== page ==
My friend, mentor and former boss, Della Smith of Q Workshops, is a smart cookie. She may, in fact, be the smartest person I have ever met. (And I have met a lot of really, really smart people!)
Now, I am not sure I would put Della up against Jeopardy genius Ken Jennings—that’s just a different kind of smart (and one that I believe has more to do with memory than anything else). But I have seen Della in a wide range of scenarios—from dealing with an organization facing a huge crisis to sipping a cold beverage at an outdoor patio on a hot summer day—and along with her strategic, steel trap of a mind… There is something else, something special and rare and well, simple, that is the foundation of her style of genius (and her success). She is a relationship builder.
Della recently launched a blog – Della’s Deck. It’s about effective, powerful and authentic communication. And it provides straightforward advice that can be put into action immediately. It is valuable to me from a professional communications perspective, and I get value from it in my personal life. This week, Della wrote about the power of authentic relationships. She also shared a list of questions that you should/could know about the people in your life… I was amazed at how many of them I couldn’t answer about people—clients and friends—who I would say I have particularly close or positive relationships with. I am going to change that.
Authentic relationships are at the heart of communication. And that doesn’t mean that, as a communicator, you need to meet every single person on your media distribution list—although you should know who they are, what they cover for their media outlet or blog, and understand why what you are sending them is of interest to them. That is a relationship. It might be a few steps removed from the kind of relationship where you can call a journalist and ask them to meet you for a coffee, but it is still a respectful relationship.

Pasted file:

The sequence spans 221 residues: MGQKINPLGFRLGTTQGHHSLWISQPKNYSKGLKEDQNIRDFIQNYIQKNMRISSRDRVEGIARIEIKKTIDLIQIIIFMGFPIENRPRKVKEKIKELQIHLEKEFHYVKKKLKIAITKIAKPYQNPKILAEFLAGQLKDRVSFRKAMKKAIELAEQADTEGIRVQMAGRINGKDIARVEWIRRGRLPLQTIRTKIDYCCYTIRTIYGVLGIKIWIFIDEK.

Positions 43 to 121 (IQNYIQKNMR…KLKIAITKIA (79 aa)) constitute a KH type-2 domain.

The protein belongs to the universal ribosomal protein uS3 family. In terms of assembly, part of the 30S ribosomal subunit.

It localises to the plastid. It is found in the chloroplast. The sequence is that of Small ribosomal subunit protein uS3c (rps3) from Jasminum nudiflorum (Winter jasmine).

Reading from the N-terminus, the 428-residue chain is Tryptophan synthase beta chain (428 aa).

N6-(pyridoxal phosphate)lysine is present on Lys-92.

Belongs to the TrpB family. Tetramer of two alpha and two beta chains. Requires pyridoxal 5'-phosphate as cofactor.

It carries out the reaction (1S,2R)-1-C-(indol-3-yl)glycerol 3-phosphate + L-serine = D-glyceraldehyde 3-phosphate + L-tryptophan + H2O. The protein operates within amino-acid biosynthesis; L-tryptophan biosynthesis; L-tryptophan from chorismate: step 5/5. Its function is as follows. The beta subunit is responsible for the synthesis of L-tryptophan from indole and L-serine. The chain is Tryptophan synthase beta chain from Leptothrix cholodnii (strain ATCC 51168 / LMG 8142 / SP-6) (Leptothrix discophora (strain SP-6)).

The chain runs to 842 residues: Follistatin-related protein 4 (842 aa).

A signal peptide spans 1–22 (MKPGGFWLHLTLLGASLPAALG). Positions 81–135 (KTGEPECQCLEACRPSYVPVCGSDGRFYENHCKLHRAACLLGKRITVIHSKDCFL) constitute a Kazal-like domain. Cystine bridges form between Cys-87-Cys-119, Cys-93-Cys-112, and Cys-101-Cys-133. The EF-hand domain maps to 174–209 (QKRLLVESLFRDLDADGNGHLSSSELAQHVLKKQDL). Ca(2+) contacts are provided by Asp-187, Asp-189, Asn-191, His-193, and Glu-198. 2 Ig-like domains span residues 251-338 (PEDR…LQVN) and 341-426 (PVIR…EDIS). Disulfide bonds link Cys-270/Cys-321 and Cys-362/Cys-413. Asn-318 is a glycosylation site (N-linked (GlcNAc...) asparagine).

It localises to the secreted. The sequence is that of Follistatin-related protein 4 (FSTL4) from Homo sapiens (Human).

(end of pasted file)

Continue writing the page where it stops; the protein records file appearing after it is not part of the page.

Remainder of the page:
At AHA, we often have people call us out of the blue and tell us why we should hire them. No relationship building by commenting on this blog or chatting with us on Facebook or Twitter. Their calls are based on what we should know about them. I often wonder how much they know about us—if anything.
We recently had someone become quite persistent about calling to tell us why we should hire the company she works for to produce video for our clients. We asked her if she realized that we have a video crew here at AHA. She hesitated and then said: “But we’re better.”
Firstly, I don’t think she even checked our site. Secondly, our crew produces brand journalism videos. Had she looked at our site and paid attention to who we really are, she might have said: “Yes, I see you do brand journalism videos. I really liked the one that you did for Vancouver Community College’s Year of Science event. We actually produce a more corporate (or documentary or VH1-like) style. Perhaps we could chat and see if we can be of value to you, for those times when you need a different video style.” That might have gotten my attention. Opportunity lost because she didn’t even try to start an authentic, mutually beneficial relationship with us.